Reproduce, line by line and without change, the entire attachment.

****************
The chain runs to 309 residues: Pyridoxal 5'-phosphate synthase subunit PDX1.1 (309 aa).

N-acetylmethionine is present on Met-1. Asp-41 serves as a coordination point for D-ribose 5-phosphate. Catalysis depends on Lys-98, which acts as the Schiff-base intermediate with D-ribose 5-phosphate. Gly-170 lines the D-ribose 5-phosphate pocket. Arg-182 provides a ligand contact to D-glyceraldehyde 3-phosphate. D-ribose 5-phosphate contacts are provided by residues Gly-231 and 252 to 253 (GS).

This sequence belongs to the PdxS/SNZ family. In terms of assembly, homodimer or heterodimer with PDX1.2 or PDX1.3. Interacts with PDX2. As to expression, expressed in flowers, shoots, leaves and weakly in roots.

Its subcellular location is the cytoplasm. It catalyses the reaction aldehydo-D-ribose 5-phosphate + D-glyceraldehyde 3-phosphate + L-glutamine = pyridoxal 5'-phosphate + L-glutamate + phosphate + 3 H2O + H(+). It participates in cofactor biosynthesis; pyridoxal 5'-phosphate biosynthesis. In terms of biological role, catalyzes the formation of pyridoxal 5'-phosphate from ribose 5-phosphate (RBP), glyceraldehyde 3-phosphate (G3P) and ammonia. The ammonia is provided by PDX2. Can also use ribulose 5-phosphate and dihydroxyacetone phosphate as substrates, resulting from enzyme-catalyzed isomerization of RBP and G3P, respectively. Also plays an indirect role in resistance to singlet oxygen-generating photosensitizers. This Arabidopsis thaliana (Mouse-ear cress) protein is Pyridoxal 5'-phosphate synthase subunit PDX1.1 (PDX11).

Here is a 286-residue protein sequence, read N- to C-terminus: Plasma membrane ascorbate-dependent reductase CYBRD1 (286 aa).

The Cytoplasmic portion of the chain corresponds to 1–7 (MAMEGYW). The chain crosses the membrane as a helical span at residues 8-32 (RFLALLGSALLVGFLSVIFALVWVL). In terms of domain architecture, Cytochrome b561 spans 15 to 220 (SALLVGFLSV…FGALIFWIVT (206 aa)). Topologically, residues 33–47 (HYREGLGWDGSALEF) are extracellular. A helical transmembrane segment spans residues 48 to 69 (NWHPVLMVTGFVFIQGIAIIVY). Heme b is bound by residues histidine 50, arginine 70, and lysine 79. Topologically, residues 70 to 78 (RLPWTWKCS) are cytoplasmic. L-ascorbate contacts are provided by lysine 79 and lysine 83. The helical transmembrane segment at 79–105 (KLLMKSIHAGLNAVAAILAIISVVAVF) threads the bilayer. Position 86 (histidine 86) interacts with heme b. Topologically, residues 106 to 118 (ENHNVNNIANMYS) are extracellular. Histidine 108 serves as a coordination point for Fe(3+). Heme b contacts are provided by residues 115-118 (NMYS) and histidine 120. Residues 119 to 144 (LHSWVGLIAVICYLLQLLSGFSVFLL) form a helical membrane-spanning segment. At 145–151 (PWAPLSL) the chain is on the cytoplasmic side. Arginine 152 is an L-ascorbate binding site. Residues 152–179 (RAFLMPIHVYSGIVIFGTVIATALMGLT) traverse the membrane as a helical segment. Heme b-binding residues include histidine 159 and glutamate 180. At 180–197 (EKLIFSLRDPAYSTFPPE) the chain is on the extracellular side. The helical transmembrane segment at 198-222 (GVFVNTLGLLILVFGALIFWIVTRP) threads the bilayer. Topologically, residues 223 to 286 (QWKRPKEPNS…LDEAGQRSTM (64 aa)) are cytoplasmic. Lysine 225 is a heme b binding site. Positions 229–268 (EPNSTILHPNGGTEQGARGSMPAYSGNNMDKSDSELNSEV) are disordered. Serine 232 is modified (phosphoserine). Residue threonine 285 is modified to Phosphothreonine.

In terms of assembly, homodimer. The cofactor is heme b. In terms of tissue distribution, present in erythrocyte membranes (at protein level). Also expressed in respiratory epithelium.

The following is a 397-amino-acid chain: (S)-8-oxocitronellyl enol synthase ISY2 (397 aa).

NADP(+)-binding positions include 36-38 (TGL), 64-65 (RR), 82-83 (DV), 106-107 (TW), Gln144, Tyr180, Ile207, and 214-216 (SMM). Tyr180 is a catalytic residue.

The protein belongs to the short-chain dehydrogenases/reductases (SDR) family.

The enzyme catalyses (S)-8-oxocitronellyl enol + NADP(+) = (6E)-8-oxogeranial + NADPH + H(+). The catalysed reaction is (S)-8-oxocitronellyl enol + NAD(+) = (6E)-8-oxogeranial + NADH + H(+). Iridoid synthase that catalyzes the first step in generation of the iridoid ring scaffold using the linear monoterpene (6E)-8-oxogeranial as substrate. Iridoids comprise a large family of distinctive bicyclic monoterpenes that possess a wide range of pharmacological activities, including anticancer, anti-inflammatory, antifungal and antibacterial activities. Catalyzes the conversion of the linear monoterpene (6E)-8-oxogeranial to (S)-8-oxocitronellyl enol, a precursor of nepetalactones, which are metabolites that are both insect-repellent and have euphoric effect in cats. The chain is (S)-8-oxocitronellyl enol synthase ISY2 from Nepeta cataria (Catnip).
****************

The chain runs to 309 residues: Pyridoxal 5'-phosphate synthase subunit PDX1.1 (309 aa).

N-acetylmethionine is present on Met-1. Asp-41 serves as a coordination point for D-ribose 5-phosphate. Catalysis depends on Lys-98, which acts as the Schiff-base intermediate with D-ribose 5-phosphate. Gly-170 lines the D-ribose 5-phosphate pocket. Arg-182 provides a ligand contact to D-glyceraldehyde 3-phosphate. D-ribose 5-phosphate contacts are provided by residues Gly-231 and 252 to 253 (GS).

This sequence belongs to the PdxS/SNZ family. In terms of assembly, homodimer or heterodimer with PDX1.2 or PDX1.3. Interacts with PDX2. As to expression, expressed in flowers, shoots, leaves and weakly in roots.

Its subcellular location is the cytoplasm. It catalyses the reaction aldehydo-D-ribose 5-phosphate + D-glyceraldehyde 3-phosphate + L-glutamine = pyridoxal 5'-phosphate + L-glutamate + phosphate + 3 H2O + H(+). It participates in cofactor biosynthesis; pyridoxal 5'-phosphate biosynthesis. In terms of biological role, catalyzes the formation of pyridoxal 5'-phosphate from ribose 5-phosphate (RBP), glyceraldehyde 3-phosphate (G3P) and ammonia. The ammonia is provided by PDX2. Can also use ribulose 5-phosphate and dihydroxyacetone phosphate as substrates, resulting from enzyme-catalyzed isomerization of RBP and G3P, respectively. Also plays an indirect role in resistance to singlet oxygen-generating photosensitizers. This Arabidopsis thaliana (Mouse-ear cress) protein is Pyridoxal 5'-phosphate synthase subunit PDX1.1 (PDX11).

Here is a 286-residue protein sequence, read N- to C-terminus: Plasma membrane ascorbate-dependent reductase CYBRD1 (286 aa).

The Cytoplasmic portion of the chain corresponds to 1–7 (MAMEGYW). The chain crosses the membrane as a helical span at residues 8-32 (RFLALLGSALLVGFLSVIFALVWVL). In terms of domain architecture, Cytochrome b561 spans 15 to 220 (SALLVGFLSV…FGALIFWIVT (206 aa)). Topologically, residues 33–47 (HYREGLGWDGSALEF) are extracellular. A helical transmembrane segment spans residues 48 to 69 (NWHPVLMVTGFVFIQGIAIIVY). Heme b is bound by residues histidine 50, arginine 70, and lysine 79. Topologically, residues 70 to 78 (RLPWTWKCS) are cytoplasmic. L-ascorbate contacts are provided by lysine 79 and lysine 83. The helical transmembrane segment at 79–105 (KLLMKSIHAGLNAVAAILAIISVVAVF) threads the bilayer. Position 86 (histidine 86) interacts with heme b. Topologically, residues 106 to 118 (ENHNVNNIANMYS) are extracellular. Histidine 108 serves as a coordination point for Fe(3+). Heme b contacts are provided by residues 115-118 (NMYS) and histidine 120. Residues 119 to 144 (LHSWVGLIAVICYLLQLLSGFSVFLL) form a helical membrane-spanning segment. At 145–151 (PWAPLSL) the chain is on the cytoplasmic side. Arginine 152 is an L-ascorbate binding site. Residues 152–179 (RAFLMPIHVYSGIVIFGTVIATALMGLT) traverse the membrane as a helical segment. Heme b-binding residues include histidine 159 and glutamate 180. At 180–197 (EKLIFSLRDPAYSTFPPE) the chain is on the extracellular side. The helical transmembrane segment at 198-222 (GVFVNTLGLLILVFGALIFWIVTRP) threads the bilayer. Topologically, residues 223 to 286 (QWKRPKEPNS…LDEAGQRSTM (64 aa)) are cytoplasmic. Lysine 225 is a heme b binding site. Positions 229–268 (EPNSTILHPNGGTEQGARGSMPAYSGNNMDKSDSELNSEV) are disordered. Serine 232 is modified (phosphoserine). Residue threonine 285 is modified to Phosphothreonine.

In terms of assembly, homodimer. The cofactor is heme b. In terms of tissue distribution, present in erythrocyte membranes (at protein level). Also expressed in respiratory epithelium.

The following is a 397-amino-acid chain: (S)-8-oxocitronellyl enol synthase ISY2 (397 aa).

NADP(+)-binding positions include 36-38 (TGL), 64-65 (RR), 82-83 (DV), 106-107 (TW), Gln144, Tyr180, Ile207, and 214-216 (SMM). Tyr180 is a catalytic residue.

The protein belongs to the short-chain dehydrogenases/reductases (SDR) family.

The enzyme catalyses (S)-8-oxocitronellyl enol + NADP(+) = (6E)-8-oxogeranial + NADPH + H(+). The catalysed reaction is (S)-8-oxocitronellyl enol + NAD(+) = (6E)-8-oxogeranial + NADH + H(+). Iridoid synthase that catalyzes the first step in generation of the iridoid ring scaffold using the linear monoterpene (6E)-8-oxogeranial as substrate. Iridoids comprise a large family of distinctive bicyclic monoterpenes that possess a wide range of pharmacological activities, including anticancer, anti-inflammatory, antifungal and antibacterial activities. Catalyzes the conversion of the linear monoterpene (6E)-8-oxogeranial to (S)-8-oxocitronellyl enol, a precursor of nepetalactones, which are metabolites that are both insect-repellent and have euphoric effect in cats. The chain is (S)-8-oxocitronellyl enol synthase ISY2 from Nepeta cataria (Catnip).